A Joseph Haydn Mystery
by Nupur Tustin
About the Book
Prussian Counterpoint: A Joseph Haydn Mystery
3rd in Series
Publisher: Foiled Plots Press (March 1, 2019
Paperback: 270 pages
Digital BN ID: 2940156243365
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When an enemy makes overtures of friendship, is anyone safe?
An unexpected invitation from wily King Frederick causes composer Joseph Haydn to fear he’s walking into a trap. After all, the Prussian King has never had any use for Haydn’s music. His Majesty seems more intrigued at Haydn’s being the son of a market-judge.
Worse still, the invitation appears to stir up suspicion in the highest quarters in Vienna. So much so that a mysterious, cloaked lady visits Haydn’s Music Room and issues a thinly veiled threat.
Now Haydn is convinced there’s mischief afoot. But not even he can foresee that he will stumble upon the corpse of the imperial ambassador a day after his arrival in Frederick’s Prussia, along with evidence that His Lordship may have been a common thief.
Can Haydn salvage the imperial ambassador’s reputation—and find his killer?
Praise for the Joseph Haydn Mysteries
“A standout in the genre of historical mysteries. An encore is requested!”
Midwest Book Review
“Tustin occupies a unique niche in the historical mystery world.”
Edith Maxwell, Agatha-nominated Author, Quaker Midwife Mysteries
“Wonderful read for fans of historical cozy mysteries. . .The characters are strong and the writing is smooth. . .”
Books a Plenty Book Reviews
“An interesting journey and Haydn is a likable main character.”
Christa Reads and Writes
“Vivid historical descriptions, intricate details, and a fascinating central character kept me turning the pages. Bravo!”
Amanda Carmack, award-winning author of The Elizabethan Mystery Series
Introduction: Subplot character Rosalie first met Gerhard, a tavern-keeper, in Minor Deception. Their relationship develops in Aria to Death, and now the two are engaged. Rosalie along with her friend, Greta, provide a downstairs dynamic to the Haydn Mysteries and also furnish Haydn with key clues. This is an aspect of the series that was influenced by one of my favorite mystery writers, Emily Brightwell, author of the Mrs. Jeffries series.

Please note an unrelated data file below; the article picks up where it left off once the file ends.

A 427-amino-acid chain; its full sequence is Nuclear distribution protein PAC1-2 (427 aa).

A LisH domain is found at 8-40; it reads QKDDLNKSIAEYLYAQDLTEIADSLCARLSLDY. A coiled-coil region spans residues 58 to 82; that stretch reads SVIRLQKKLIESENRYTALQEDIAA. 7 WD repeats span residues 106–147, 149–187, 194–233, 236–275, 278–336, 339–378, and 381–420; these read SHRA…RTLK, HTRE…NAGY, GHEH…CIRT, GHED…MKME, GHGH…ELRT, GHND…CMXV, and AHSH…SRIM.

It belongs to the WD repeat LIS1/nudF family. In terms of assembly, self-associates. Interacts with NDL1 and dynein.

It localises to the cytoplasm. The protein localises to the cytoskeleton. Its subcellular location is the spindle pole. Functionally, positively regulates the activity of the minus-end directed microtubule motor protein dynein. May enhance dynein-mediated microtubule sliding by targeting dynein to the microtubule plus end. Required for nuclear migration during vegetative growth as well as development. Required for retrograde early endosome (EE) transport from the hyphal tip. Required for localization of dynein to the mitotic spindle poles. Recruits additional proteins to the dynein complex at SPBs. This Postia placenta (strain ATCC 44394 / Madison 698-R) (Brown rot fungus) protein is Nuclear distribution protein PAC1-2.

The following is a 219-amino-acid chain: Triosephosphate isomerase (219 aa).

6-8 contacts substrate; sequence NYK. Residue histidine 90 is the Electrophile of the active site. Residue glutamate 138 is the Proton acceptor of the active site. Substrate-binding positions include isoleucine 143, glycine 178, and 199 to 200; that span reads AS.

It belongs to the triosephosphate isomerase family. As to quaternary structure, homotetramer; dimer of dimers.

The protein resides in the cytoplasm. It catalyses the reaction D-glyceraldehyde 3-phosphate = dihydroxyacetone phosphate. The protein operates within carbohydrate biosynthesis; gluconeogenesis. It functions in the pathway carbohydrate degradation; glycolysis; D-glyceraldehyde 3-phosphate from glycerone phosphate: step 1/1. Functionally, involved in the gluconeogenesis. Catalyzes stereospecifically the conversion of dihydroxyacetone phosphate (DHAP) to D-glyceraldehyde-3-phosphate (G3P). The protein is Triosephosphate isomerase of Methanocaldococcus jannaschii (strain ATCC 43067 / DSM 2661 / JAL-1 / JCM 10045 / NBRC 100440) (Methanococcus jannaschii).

Rosalie Szabó allowed Gerhard to sweep her roughly into his arms. “Take care of yourself, lass,” he said, clasping her so close to his chest, she could hardly breathe. “And do not forget you are now an engaged woman.”
“I won’t,” Rosalie promised. How could she, when he never gave her an opportunity to do so?
She watched him climb onto his rack-wagon and maneuver it out of the Haarhof, the narrow alley on which the wine cellar for the Esterházy Palace, where she worked, was located. There had been no wine deliveries to make. Gerhard had simply come to see her.
To check on her, the palace maid corrected herself. If only he could bring himself to trust her a little more. But Gerhard Heindl, the tavern-keeper from Kleinhöflein, seemed perpetually afraid Rosalie would betray him the way Marlene, his first fiancée, had done.
If Rosalie so much as glanced at another man, Gerhard read her a lecture on the impropriety of her behavior. At first she had secretly reveled in the jealousy he betrayed, seeing it as a sign he was over his infatuation with Marlene. But now. . .
She sighed. It was more than any woman could be expected to bear. She fidgeted with the gold band on her finger. Sometimes the urge to take it off was simply irresistible.
And unaccountable. Gerhard was a good man. And she, the most fortunate woman in Austria, as Mama never failed to remind her.
“Not ready to be tied to one man, are you?” A low, throaty voice jogged Rosalie out of her thoughts.
A woman clad in muted tones, almost entirely covered in a deep indigo cloak, stood by her side. Her lips wore an amused smile; her dark blue eyes had an air of knowing that seemed out of place in one so humbly dressed. She tipped her chin at Rosalie’s ring.
“A little soap will ease it off, and for a few hours you may be free of him.”
“I don’t wish to be free of him,” Rosalie said, resenting the woman’s too-ready assumptions about her feelings.
“No?” The woman’s smile widened. “I must have been mistaken, then.”
Her gesture and tone infuriated Rosalie. “Yes, you were.” she swiveled around.
“Wait!” The woman’s fingers gently touched Rosalie’s arm. “I did not mean to offend you—”
“What is it you want?” Rosalie snapped. “If it is a position at the palace, there is none to be had at the moment.”
“I merely wish to speak with Herr Haydn. Is he within?” The wind, icy in the gray morning, swept the hood off her head, revealing a broad forehead and lustrous, corn-colored hair. She pulled it back up with a quick glance around the alley.
“Then you should go around to the front.” Rosalie gestured toward Wallnerstrasse at the end of the alley.
The woman took a deep breath. “It is a matter of some sensitivity, and I do not wish anyone to know I have been here. Please, I beg of you.”
* * *
About the Author
About the Author
A former journalist, Nupur Tustin relies upon a Ph.D. in Communication and an M.A. in English to orchestrate fictional mayhem. The Haydn mysteries are a result of her life-long passion for classical music and its history. Childhood piano lessons and a 1903 Weber Upright share equal blame for her original compositions, available on ntustin.musicaneo.com.
Her writing includes work for Reuters and CNBC, short stories and freelance articles, and research published in peer-reviewed academic journals. She lives in Southern California with her husband, three rambunctious children, and a pit bull.
3 Free Stories on: http://bit.ly/Haydn_Taste_of_Murder
Free Haydn Mystery at Taste of Murder: http://ntustin.com/tasteofmurder
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